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About Shop Ethical

Shop Ethical! provides information on the environmental and social record of companies behind the brand names of common products available in Australia. This is based on assessment gathered from over 90 key sources including the work of organisations such as CDP, B Corporation, As You Sow and the World Benchmarking Alliance.

This website provide ratings for companies and more detailed information on the specific assessments used to generate these ratings.

We recommend you start by thinking about the products you presently buy and browsing the guide to find out more about their hidden story. Or, browse our related issues and further resources for reducing your impact by being deliberate about the things you buy.

With every dollar you spend you have an impact on the planet and its people.

We live in a time of human rights abuse, animal cruelty, genetically modified foods and the massive impact of industry on the environment. These things can seem beyond our control, but every time we buy something, the money we spend endorses a company and its activities.

By avoiding companies with a negative track record and buying products from companies who have a positive impact, we can send a strong message for change and support the practices that make our world a better place to live in. Companies need our money to stay in business – money talks, and your dollar literally is your vote.

What are the issues behind your clothing?

What is Shopping Ethically?

The ways in which you can act as an ‘ethical consumer’ can take on a number of often subtle forms.

  • Positive buying is favouring ethical products, be they fair trade, organic or cruelty free. This option is arguably the most important since it directly supports progressive companies.
  • Negative purchasing means avoiding products you disapprove of such as battery eggs or polluting cars.
  • Company-based purchasing involves targeting a business as a whole. For example, the Nestlé boycott targets all its brands and subsidiaries in a bid to force the company to change its marketing of baby milk formula in the Third World.
  • The fully screened approach is a combination of all three and means looking at all the companies and products together and evaluating which brand is the most ethical. This is exactly what we do in the magazine and the ‘Best Buys’ we recommend aim to be the best, fully screened products available.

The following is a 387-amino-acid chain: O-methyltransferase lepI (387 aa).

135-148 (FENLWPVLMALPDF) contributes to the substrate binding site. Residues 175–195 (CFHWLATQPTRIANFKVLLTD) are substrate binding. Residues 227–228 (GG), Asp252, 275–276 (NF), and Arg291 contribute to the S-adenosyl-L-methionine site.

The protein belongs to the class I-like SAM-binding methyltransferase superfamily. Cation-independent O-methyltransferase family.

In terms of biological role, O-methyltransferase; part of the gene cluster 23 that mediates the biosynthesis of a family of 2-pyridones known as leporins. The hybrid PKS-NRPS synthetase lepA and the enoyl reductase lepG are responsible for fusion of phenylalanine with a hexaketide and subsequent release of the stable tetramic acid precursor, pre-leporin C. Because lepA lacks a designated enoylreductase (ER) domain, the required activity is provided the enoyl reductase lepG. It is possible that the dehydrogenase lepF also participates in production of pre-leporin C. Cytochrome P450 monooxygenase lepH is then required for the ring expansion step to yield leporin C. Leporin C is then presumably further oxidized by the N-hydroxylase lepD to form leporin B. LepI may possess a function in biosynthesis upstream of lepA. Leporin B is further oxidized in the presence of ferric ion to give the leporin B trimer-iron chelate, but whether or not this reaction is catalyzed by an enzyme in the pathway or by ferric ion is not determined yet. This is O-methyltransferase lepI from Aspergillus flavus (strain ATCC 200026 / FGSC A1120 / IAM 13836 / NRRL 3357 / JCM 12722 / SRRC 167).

Source: Ethical Consumer

Using Consumer Power

“The power consumers have to change the conduct and actions of companies comes from their dollars and the choices they make as consumers.”

The benefits to society of buying ethically are potentially far-reaching. It encourages innovative products and companies while discouraging others that ignore the social and environmental consequences of their actions. It empowers the consumer, giving you a say in how the products you buy are made, and how the company that makes them conducts its business. It can and has made a difference in the past.

Source: Ethical Consumer

There is no “right” way to be an ethical consumer. Most of us apply ethical parameters to our choices and actions in some way. To think and act in an ethical way is to start from a point of personal reflection, develop and re-develop our values, and understand how our choices affect the outcomes of our actions. In order to develop a set of principles which can help to direct our patterns of consumption, we need to become as well informed as possible about a wide range of issues.

Source: Spiral Community Hub

A Question of Equality

The real issue is not consumption itself but its patterns and effects. Inequalities in consumption are stark. Globally, the 20% of the world’s people in the highest-income countries account for 86% of total private consumption expenditures – the poorest 20% a minuscule 1.3%. …. We consume a variety of resources and products today having moved beyond basic needs to include luxury items and technological innovations to try to improve efficiency. … Much of the world cannot and do not consume at the levels that the wealthier in the world do. Indeed, the above U.N. statistics highlight that very sharply. In fact, the inequality structured within the system is such that .. “some one has to pay” for the way the wealthier in the world consume.

Behind Consumption and Consumerism, by Anup Shah

In the end we look for a society where the environment is respected, where human rights are properly protected and animals are no longer cruelly exploited. But wider than that, we look beyond government control of the way we live and how companies act, believing real power should lie in the hands of individuals and communities. A world like this would require truly radical changes and we see this manifesto as merely the first step along that road…

Our central concern remains the empowerment of consumers through the provision of information and by promoting debate about the limits of consumer power. … We believe that companies of the future should be as open and transparent as some of our better governments are now.

Ethical Consumer Research Association’s Manifesto for Change (UK), 2001